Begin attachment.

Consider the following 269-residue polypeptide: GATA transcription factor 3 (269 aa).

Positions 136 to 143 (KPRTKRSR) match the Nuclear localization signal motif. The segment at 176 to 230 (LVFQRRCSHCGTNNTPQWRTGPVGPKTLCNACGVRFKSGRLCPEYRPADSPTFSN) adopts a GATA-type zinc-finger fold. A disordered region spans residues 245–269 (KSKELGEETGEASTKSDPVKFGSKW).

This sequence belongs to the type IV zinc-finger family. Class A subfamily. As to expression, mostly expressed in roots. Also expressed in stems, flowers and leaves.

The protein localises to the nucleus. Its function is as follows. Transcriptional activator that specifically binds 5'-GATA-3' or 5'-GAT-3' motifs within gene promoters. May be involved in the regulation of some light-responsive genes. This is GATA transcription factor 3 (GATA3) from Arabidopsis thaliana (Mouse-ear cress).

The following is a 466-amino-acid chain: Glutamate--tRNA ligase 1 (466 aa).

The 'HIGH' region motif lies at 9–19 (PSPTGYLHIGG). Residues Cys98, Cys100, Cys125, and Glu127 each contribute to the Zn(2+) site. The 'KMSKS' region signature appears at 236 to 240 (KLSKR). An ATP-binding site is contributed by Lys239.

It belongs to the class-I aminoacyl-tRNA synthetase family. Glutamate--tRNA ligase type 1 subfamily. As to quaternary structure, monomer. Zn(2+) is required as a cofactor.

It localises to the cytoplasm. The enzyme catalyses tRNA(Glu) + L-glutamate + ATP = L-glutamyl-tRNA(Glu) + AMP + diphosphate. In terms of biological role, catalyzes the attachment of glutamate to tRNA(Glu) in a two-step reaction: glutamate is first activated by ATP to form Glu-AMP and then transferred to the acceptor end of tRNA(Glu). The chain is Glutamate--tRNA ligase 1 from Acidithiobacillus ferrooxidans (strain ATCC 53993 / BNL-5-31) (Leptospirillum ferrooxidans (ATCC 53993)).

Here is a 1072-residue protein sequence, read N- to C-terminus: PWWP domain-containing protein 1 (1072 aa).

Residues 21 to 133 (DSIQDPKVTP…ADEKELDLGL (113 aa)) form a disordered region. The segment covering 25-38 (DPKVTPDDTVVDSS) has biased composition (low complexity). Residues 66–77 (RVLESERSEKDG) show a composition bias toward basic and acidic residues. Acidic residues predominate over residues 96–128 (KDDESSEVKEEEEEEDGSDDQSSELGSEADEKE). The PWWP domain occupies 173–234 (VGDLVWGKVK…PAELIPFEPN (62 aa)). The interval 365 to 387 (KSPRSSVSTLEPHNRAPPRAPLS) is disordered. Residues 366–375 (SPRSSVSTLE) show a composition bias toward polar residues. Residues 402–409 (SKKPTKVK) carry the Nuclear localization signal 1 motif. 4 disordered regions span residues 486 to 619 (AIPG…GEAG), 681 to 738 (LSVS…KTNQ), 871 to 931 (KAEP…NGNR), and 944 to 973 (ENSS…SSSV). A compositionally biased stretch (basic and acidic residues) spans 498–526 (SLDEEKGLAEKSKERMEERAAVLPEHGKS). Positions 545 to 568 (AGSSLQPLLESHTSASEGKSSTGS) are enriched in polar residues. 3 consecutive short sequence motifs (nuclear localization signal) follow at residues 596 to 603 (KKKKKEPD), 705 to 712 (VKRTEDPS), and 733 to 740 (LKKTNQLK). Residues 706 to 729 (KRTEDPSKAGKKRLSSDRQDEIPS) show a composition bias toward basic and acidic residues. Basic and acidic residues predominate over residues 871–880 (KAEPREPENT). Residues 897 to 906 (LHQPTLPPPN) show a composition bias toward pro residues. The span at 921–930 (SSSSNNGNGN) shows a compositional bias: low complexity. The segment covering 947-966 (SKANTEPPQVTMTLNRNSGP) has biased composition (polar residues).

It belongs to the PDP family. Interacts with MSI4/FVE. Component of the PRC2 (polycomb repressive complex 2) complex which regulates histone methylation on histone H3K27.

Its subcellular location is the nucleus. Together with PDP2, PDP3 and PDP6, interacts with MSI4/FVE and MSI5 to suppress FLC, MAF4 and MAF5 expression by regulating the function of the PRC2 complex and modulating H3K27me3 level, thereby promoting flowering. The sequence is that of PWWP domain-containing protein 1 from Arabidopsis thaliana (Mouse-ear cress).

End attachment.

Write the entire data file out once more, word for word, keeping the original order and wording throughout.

Consider the following 269-residue polypeptide: GATA transcription factor 3 (269 aa).

Positions 136 to 143 (KPRTKRSR) match the Nuclear localization signal motif. The segment at 176 to 230 (LVFQRRCSHCGTNNTPQWRTGPVGPKTLCNACGVRFKSGRLCPEYRPADSPTFSN) adopts a GATA-type zinc-finger fold. A disordered region spans residues 245–269 (KSKELGEETGEASTKSDPVKFGSKW).

This sequence belongs to the type IV zinc-finger family. Class A subfamily. As to expression, mostly expressed in roots. Also expressed in stems, flowers and leaves.

The protein localises to the nucleus. Its function is as follows. Transcriptional activator that specifically binds 5'-GATA-3' or 5'-GAT-3' motifs within gene promoters. May be involved in the regulation of some light-responsive genes. This is GATA transcription factor 3 (GATA3) from Arabidopsis thaliana (Mouse-ear cress).

The following is a 466-amino-acid chain: Glutamate--tRNA ligase 1 (466 aa).

The 'HIGH' region motif lies at 9–19 (PSPTGYLHIGG). Residues Cys98, Cys100, Cys125, and Glu127 each contribute to the Zn(2+) site. The 'KMSKS' region signature appears at 236 to 240 (KLSKR). An ATP-binding site is contributed by Lys239.

It belongs to the class-I aminoacyl-tRNA synthetase family. Glutamate--tRNA ligase type 1 subfamily. As to quaternary structure, monomer. Zn(2+) is required as a cofactor.

It localises to the cytoplasm. The enzyme catalyses tRNA(Glu) + L-glutamate + ATP = L-glutamyl-tRNA(Glu) + AMP + diphosphate. In terms of biological role, catalyzes the attachment of glutamate to tRNA(Glu) in a two-step reaction: glutamate is first activated by ATP to form Glu-AMP and then transferred to the acceptor end of tRNA(Glu). The chain is Glutamate--tRNA ligase 1 from Acidithiobacillus ferrooxidans (strain ATCC 53993 / BNL-5-31) (Leptospirillum ferrooxidans (ATCC 53993)).

Here is a 1072-residue protein sequence, read N- to C-terminus: PWWP domain-containing protein 1 (1072 aa).

Residues 21 to 133 (DSIQDPKVTP…ADEKELDLGL (113 aa)) form a disordered region. The segment covering 25-38 (DPKVTPDDTVVDSS) has biased composition (low complexity). Residues 66–77 (RVLESERSEKDG) show a composition bias toward basic and acidic residues. Acidic residues predominate over residues 96–128 (KDDESSEVKEEEEEEDGSDDQSSELGSEADEKE). The PWWP domain occupies 173–234 (VGDLVWGKVK…PAELIPFEPN (62 aa)). The interval 365 to 387 (KSPRSSVSTLEPHNRAPPRAPLS) is disordered. Residues 366–375 (SPRSSVSTLE) show a composition bias toward polar residues. Residues 402–409 (SKKPTKVK) carry the Nuclear localization signal 1 motif. 4 disordered regions span residues 486 to 619 (AIPG…GEAG), 681 to 738 (LSVS…KTNQ), 871 to 931 (KAEP…NGNR), and 944 to 973 (ENSS…SSSV). A compositionally biased stretch (basic and acidic residues) spans 498–526 (SLDEEKGLAEKSKERMEERAAVLPEHGKS). Positions 545 to 568 (AGSSLQPLLESHTSASEGKSSTGS) are enriched in polar residues. 3 consecutive short sequence motifs (nuclear localization signal) follow at residues 596 to 603 (KKKKKEPD), 705 to 712 (VKRTEDPS), and 733 to 740 (LKKTNQLK). Residues 706 to 729 (KRTEDPSKAGKKRLSSDRQDEIPS) show a composition bias toward basic and acidic residues. Basic and acidic residues predominate over residues 871–880 (KAEPREPENT). Residues 897 to 906 (LHQPTLPPPN) show a composition bias toward pro residues. The span at 921–930 (SSSSNNGNGN) shows a compositional bias: low complexity. The segment covering 947-966 (SKANTEPPQVTMTLNRNSGP) has biased composition (polar residues).

It belongs to the PDP family. Interacts with MSI4/FVE. Component of the PRC2 (polycomb repressive complex 2) complex which regulates histone methylation on histone H3K27.

Its subcellular location is the nucleus. Together with PDP2, PDP3 and PDP6, interacts with MSI4/FVE and MSI5 to suppress FLC, MAF4 and MAF5 expression by regulating the function of the PRC2 complex and modulating H3K27me3 level, thereby promoting flowering. The sequence is that of PWWP domain-containing protein 1 from Arabidopsis thaliana (Mouse-ear cress).